This Saturday jazz keyboard legends Herbie Hancock and Chick Corea will perform as an acoustic piano duo at Walt Disney Concert Hall as part of a worldwide tour recreating the legendary shows they did for the first time in 1978. Both Hancock and Corea released double albums that drew from those live performances: Hancock’s An Evening with Herbie Hancock & Chick Corea: In Concert; and Corea’s CoreaHancock.
Hancock is excited to reunite with Corea who—like himself—has played with legendary Miles Davis. “We’re going to put a different twist on it this time and add some synthesizers to create an atmosphere that cannot be created in the same way with acoustic pianos,” says the one-time child prodigy whose innovative yet accessible albums are among the most influential in the history of jazz.
If you can’t make the show there’s still a chance you might get to experience Hancock and Corea jamming. Hancock, who also serves as the L.A. Philharmonic’s Creative Chair for Jazz, explains that they will be recording performances as they go. “We typically record everything just to document things. With any luck we’ll release it to the public later if we feel it captures something special.”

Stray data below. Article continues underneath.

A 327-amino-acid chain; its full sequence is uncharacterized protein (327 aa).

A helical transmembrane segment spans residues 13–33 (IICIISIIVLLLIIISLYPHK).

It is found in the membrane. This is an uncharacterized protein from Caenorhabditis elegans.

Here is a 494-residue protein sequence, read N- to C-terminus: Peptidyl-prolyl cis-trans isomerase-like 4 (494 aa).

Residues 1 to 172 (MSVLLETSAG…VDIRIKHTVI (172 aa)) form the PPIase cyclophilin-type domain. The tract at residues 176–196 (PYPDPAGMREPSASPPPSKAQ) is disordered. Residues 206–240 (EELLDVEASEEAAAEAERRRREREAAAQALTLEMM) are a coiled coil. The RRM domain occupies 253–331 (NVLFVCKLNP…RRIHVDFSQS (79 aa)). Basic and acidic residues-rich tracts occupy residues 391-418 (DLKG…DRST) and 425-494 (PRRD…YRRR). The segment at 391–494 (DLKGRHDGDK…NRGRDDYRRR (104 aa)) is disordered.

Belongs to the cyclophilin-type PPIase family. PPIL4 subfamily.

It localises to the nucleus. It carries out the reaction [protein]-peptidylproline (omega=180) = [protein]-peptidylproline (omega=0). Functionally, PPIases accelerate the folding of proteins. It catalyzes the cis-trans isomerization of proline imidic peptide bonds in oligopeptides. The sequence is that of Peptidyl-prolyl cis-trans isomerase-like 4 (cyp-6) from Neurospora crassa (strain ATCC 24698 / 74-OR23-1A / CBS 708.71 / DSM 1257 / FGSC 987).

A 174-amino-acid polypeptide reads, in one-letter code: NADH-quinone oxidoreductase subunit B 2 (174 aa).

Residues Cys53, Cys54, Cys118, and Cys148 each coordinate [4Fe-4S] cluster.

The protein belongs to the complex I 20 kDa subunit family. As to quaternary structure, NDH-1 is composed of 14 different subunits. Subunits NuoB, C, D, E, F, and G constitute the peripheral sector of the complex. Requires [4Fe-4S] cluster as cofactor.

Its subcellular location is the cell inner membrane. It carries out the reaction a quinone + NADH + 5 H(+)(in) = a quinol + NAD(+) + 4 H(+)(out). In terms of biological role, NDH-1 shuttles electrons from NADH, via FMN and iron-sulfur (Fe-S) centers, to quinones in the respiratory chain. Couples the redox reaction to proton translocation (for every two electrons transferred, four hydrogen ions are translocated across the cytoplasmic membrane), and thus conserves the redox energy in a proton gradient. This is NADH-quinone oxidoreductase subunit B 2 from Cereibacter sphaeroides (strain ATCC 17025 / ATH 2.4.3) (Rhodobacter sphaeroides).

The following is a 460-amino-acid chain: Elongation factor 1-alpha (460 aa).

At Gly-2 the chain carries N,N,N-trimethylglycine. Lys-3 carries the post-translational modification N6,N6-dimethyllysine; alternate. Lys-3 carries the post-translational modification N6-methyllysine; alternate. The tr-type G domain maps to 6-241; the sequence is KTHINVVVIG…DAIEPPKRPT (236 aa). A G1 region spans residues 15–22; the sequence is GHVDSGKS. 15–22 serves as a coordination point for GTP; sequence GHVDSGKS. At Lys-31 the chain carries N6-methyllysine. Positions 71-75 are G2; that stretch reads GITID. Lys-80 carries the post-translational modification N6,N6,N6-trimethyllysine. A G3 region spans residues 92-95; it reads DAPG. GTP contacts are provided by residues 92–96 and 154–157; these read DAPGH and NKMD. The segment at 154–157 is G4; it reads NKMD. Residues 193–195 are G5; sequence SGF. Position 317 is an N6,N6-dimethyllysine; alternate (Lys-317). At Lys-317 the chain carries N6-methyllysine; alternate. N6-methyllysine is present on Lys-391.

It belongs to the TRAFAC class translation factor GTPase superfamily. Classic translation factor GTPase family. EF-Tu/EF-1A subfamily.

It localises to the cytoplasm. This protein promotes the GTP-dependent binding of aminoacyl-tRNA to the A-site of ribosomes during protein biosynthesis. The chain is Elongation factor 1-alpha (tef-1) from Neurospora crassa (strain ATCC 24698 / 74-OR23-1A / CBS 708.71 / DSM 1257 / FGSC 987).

Before starting the tour, Hancock was able to squeeze in a little time to get his own new album started, which he is working on with L.A.-based producer, rapper, and beats pioneer Flying Lotus. He says they are not recording it in the traditional way. “This is the twenty-first century, there’s a lot of new software—the word software wasn’t even on the radar before! We are actually creating possible building blocks: these kind of moments—and we’ll see how we want to put them together afterwards. Combine them in different ways as we start to progress.”
When asked what his favorite venue has been over his storied career, he is diplomatic. “I try to make every one my favorite,” Hancock muses, “because I want to make the music work for the people. There are places that look beautiful—you say, ‘Wow, how gorgeous this is’— and some places have a history. That history is in the vibe of the atmosphere of the place, which is really cool. Sometimes even newer halls are surprisingly good.”
“One of my favorite halls is actually Disney Hall here in L.A. I love what Frank Gehry did with the architecture. When I first walked inside, it was overwhelming.” The design of some concert halls, he says, makes it easier for players to hear one another, which of course yields better music. Disney Concert Hall is one of those places. “It’s acoustically amazing,” Hancock said. “You can hear everything. We can hear a whisper from the audience!”
Lucky ticket holders, please take note: Shhhhhh…